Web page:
Will Gulf Coast Still Feel The Vern?

Under The Hood


Surplus disgust for President Donald Trump has Democrats eyeing a wildly unlikely prize on the Gulf Coast: Republican Vern Buchanan’s House seat. Inspired by solid performance nationwide by Democrats in House special elections, though so far few successes, the Democratic Congressional Campaign Committee this week announced 20 more House districts in its list of targeted races in 2018, including Florida’s 16th. Is it crazy talk that Sarasota-Bradenton will send a Democrat to Congress? Probably. But is it possible? Sure. Certainly, Buchanan shouldn’t ignore the threat.

For his part, Buchanan in an interview with SRQ brushed election talk off as something that can wait until next year. “My focus is on the agenda we've set up here,” he said from his Washington, D.C. office. Health care, tax reform and infrastructure funding remain his chief concerns, as they should be. He needs to do his job well before focusing on telling voters what a good job he’s done, after all.

“We’ve got an opportunity to get some big things done,” he noted. That’s also true but bears greater risk for an incumbent than making sure road projects get financed.  One party controls the House, Senate and White House, which hasn’t happened for six years, but when President Obama and the Democrats in 2009 and 2010 spent their political capital on, coincidentally, health care reform and infrastructure, their successes were immediately punished with a strong Republican wave in the mid-terms. With Trump’s approval rating floating at 40 percent on Pollster.com, voters can be expected to spank the GOP in November 2018.

But will Buchanan take a hit? That’s a less reliable prediction. For starters, the DCCC includes six House districts in Florida in its list of 79 targets. Buchanan performed better in 2016 than all Republicans in targeted districts sans one: long-time Miami Rep. Mario Diaz-Balart. And while Democrats have over-performed in special elections in Kansas and Montana, those were open seats.

Of course, 2018 could be a referendum on Trump, not any incumbent. That’s partly why Rep. Ileana Ros-Lehtinen, a South Florida representative who won in 2016 in a district Hillary Clinton took by 30 points, decided to retire instead of rolling the dice this cycle. Buchanan’s district in contrast went for Trump by 10.7 percent.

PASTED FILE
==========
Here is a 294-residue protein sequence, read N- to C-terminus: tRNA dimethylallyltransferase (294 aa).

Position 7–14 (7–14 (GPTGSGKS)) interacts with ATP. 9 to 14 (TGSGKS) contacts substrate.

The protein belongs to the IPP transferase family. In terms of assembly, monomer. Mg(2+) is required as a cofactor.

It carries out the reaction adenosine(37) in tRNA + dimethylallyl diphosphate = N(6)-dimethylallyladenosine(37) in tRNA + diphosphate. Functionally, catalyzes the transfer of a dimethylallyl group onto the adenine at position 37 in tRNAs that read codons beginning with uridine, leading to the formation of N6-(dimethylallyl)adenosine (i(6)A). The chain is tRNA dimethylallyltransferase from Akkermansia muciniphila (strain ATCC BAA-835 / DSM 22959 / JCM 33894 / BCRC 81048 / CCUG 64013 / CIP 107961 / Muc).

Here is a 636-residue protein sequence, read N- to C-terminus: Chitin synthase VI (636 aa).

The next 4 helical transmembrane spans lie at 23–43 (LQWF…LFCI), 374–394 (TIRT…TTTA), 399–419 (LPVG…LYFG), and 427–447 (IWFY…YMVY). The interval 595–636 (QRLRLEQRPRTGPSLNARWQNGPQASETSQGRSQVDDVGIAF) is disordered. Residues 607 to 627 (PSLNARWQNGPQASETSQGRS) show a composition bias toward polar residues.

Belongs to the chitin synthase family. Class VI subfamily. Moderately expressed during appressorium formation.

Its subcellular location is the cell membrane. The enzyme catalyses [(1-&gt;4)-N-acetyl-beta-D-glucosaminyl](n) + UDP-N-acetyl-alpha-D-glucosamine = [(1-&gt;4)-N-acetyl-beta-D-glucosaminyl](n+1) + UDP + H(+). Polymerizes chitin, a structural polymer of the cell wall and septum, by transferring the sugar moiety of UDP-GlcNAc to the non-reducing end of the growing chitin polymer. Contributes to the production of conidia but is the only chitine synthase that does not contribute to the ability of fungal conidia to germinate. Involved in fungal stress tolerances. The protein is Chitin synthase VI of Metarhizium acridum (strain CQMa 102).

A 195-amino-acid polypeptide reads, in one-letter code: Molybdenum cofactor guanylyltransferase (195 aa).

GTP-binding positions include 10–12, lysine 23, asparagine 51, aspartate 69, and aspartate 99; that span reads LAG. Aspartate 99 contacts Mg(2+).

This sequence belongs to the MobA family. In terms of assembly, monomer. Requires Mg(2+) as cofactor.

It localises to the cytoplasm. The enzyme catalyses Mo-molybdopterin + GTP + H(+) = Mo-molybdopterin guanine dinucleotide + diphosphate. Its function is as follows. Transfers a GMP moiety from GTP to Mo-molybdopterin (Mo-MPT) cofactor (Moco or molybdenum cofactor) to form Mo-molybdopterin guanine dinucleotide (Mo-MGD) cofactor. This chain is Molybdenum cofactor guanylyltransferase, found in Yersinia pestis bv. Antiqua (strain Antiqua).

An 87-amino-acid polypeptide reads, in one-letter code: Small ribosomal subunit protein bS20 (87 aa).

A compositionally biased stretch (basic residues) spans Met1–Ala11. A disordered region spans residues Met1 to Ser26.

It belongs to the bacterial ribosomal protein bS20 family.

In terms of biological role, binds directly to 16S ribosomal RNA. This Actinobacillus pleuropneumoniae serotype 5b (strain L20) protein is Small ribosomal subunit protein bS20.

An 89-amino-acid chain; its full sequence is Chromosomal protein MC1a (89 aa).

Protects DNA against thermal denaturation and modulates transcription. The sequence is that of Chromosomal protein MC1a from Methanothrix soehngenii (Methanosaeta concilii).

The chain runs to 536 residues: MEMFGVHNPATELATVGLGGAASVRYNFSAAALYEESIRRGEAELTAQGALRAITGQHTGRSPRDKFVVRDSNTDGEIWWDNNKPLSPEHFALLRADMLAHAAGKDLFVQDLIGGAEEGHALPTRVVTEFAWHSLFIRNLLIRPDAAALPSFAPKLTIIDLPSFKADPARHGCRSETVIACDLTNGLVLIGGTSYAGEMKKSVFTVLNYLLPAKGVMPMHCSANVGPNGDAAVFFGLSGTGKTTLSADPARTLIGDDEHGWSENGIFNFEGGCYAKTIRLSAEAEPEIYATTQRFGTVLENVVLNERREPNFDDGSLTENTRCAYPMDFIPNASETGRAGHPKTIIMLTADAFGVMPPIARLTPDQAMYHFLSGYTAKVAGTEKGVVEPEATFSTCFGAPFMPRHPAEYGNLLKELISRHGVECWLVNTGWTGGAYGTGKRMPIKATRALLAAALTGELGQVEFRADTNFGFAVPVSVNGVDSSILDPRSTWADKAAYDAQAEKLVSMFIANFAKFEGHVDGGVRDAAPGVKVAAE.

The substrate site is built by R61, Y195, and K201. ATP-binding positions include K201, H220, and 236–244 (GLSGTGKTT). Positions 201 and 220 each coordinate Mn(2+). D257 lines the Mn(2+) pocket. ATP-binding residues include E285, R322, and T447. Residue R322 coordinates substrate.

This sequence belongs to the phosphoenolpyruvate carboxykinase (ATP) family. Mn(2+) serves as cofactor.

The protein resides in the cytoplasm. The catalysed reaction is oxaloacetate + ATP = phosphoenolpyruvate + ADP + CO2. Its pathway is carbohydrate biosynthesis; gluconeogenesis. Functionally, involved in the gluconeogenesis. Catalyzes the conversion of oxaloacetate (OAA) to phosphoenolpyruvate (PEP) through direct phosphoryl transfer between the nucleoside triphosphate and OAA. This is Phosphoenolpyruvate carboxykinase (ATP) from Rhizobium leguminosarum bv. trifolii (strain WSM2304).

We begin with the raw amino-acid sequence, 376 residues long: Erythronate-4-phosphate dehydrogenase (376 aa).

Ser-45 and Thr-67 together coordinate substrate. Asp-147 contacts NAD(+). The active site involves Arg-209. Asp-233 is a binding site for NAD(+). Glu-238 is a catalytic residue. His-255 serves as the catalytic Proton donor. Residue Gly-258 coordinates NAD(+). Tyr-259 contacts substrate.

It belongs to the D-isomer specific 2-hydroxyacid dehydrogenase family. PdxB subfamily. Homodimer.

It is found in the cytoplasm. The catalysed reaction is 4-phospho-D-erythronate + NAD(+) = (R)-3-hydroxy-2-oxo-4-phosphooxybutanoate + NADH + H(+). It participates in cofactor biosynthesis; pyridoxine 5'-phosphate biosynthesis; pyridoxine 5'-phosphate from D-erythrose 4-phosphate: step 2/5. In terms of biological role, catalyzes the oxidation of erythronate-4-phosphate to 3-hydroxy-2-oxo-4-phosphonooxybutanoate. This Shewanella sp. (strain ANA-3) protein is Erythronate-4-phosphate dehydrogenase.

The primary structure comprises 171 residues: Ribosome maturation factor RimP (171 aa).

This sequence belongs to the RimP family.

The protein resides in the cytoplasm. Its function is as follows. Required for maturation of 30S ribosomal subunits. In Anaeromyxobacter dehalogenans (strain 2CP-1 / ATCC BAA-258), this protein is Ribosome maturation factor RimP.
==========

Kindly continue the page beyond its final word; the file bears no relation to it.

Political observers note this new district is one Buchanan has run in exactly once, when Republicans statewide turned out to deliver Florida for Trump and re-elect Republican Sen. Marco Rubio. Will it be different when Sen. Bill Nelson, a Democrat, rallies voters for his re-election? Or as the most competitive Democratic field for governor in decades fights for an open seat? Plus, local Democrats feel success from a May Sarasota city election that went blue in a landslide.

Yet, Buchanan remains one of the most personally wealthy members of the US House. He’s the chairman of the Florida delegation in D.C. and sits on powerful Ways and Means.

Most notably, Democrats have yet to rally around a candidate, though some folks are already clamoring for a chance to run.

The best bet for Team Blue would be Buchanan’s retirement (unlikely) or his ambition drawing to seek higher office. Buchanan will do that someday, but he’d be late to the party for Senate or Governor in 2018, where Gov. Rick Scott and Commissioner of Agriculture Adam Putnam already largely cleared the field. Plus, the bad GOP climate statewide would be more tumultuous for Buchanan than running on home turf.

At the very least, a fight with Buchanan will siphon national dollars that could protect vulnerable incumbents like Carlos Curbelo in Miami. For that reason, expect national Democrats to do what they can to convince local Democrats there’s a shot at winning on the Gulf Coast, whether they follow through with financial support or not.

Jacob Ogles is contributing senior editor for SRQ Media Group.

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